Researching Devolution and Refugees Rights in Kenya

Global failures to resolve conflicts that have generated refugees, alongside a corresponding failure to find solutions to displacement, have led to protracted exile for a significant proportion of the world’s refugees. This has had a major impact on countries in the Global South hosting the majority of refugees, which are bearing a disproportionate responsibility for hosting refugees. Kenya is one country that has hosted significant numbers of refugees for decades. The need to find durable solutions to displacement is acute.

We collaborated with the Regional Durable Solutions Secretariat (ReDDS) on a study focused on Devolution and Refugee Rights in Kakuma and Dadaab Refugee camps in Kenya.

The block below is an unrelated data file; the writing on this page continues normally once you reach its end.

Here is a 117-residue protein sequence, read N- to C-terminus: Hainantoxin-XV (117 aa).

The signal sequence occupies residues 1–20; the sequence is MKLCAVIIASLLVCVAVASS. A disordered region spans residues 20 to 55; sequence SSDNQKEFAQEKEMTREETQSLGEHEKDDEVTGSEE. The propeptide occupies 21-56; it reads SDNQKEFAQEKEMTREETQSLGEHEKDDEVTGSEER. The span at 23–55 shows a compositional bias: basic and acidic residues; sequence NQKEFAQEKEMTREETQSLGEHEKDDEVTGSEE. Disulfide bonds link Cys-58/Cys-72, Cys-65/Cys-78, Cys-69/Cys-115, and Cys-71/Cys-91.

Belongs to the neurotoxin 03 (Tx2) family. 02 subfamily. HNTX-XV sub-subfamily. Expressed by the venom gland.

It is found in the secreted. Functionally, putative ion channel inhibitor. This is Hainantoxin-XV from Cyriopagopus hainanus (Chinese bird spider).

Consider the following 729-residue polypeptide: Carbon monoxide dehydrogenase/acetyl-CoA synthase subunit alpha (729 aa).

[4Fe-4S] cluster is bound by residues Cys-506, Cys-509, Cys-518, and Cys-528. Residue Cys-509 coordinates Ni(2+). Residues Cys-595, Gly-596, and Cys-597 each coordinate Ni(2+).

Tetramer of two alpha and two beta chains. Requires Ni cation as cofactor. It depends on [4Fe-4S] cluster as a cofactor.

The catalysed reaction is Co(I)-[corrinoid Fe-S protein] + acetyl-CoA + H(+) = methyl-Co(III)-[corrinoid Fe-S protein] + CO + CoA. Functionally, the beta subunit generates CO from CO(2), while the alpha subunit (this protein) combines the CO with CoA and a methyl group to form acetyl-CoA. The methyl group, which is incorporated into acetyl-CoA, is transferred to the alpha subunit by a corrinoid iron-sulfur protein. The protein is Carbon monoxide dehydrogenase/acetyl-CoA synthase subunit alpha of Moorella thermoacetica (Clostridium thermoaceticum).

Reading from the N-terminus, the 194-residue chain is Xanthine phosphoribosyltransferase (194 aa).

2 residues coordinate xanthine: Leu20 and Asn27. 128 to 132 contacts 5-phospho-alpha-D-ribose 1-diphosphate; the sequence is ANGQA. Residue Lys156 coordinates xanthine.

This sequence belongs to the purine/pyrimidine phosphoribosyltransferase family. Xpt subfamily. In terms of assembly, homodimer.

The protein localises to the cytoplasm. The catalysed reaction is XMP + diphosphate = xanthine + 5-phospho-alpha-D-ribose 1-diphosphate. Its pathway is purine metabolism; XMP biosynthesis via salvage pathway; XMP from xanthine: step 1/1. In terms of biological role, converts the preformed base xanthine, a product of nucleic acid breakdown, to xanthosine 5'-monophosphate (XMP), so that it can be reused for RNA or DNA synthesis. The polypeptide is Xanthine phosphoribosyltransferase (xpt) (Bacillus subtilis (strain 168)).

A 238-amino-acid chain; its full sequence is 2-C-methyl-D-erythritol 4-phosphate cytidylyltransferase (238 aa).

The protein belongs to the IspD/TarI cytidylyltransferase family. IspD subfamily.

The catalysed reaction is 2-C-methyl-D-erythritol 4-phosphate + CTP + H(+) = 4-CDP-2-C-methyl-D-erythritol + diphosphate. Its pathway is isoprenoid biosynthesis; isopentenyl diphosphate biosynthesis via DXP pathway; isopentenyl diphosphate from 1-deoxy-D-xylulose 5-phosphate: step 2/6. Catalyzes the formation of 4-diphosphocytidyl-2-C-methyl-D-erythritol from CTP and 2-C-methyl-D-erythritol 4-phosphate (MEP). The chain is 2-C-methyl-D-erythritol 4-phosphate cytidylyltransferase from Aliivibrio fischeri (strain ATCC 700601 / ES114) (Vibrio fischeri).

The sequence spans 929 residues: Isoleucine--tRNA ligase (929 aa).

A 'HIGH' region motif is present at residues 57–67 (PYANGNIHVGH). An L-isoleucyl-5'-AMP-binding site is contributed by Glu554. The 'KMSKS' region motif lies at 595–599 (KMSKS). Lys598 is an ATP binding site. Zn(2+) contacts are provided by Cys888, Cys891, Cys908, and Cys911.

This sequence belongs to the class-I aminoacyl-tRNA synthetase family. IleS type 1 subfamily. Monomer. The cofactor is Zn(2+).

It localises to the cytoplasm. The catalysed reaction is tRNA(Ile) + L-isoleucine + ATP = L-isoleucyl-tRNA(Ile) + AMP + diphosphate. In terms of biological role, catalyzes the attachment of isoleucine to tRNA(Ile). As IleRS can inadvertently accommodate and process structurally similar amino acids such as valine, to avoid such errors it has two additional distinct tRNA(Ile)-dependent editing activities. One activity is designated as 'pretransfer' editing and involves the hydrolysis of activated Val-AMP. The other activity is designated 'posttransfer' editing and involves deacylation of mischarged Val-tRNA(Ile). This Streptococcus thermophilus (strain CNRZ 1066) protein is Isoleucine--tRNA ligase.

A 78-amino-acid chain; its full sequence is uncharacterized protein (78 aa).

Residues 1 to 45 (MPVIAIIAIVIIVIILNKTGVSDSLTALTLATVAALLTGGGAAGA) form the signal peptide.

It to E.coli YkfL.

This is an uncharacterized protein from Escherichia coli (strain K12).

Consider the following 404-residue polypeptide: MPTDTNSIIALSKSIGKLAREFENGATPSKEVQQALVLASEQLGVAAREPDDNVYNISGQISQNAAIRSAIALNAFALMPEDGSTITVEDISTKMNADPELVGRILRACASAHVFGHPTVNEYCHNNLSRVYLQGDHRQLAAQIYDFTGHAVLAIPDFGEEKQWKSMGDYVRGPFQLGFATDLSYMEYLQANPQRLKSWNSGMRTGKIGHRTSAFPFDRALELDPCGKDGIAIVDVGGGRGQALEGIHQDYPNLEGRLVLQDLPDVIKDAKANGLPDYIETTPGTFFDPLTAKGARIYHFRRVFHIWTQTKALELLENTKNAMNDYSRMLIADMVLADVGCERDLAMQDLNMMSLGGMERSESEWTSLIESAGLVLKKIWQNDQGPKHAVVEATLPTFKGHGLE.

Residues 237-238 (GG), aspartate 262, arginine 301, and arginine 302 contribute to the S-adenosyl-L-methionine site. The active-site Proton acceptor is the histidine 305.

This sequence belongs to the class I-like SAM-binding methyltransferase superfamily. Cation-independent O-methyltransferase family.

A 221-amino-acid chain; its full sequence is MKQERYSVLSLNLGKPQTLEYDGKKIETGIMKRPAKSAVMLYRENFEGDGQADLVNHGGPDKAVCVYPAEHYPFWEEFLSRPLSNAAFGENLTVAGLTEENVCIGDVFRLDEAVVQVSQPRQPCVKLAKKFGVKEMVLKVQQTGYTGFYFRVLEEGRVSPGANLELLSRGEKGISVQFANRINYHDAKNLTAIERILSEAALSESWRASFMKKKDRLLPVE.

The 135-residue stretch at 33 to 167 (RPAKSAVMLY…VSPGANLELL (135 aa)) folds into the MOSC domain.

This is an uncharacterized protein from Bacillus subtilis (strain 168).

The study provided a comprehensive overview of Kenya’s local and devolved government mechanisms and their integration, adoption and implementation in the current political landscape related to adopting and implementing these mechanisms. The research activities included presenting a rapid overview of the current refugee policy framework, analysing the impact of the devolved governance system on refugee management, identifying key individuals and institutions involved in local governance around refugee settlements, and assessing the impact of different policy processes on refugee and host community assistance programs, economic strategies, and service delivery rights.

The findings from this study offer insights into how integrated processes can be supported, and the recommendations provide guidance for national and international aid and development actors.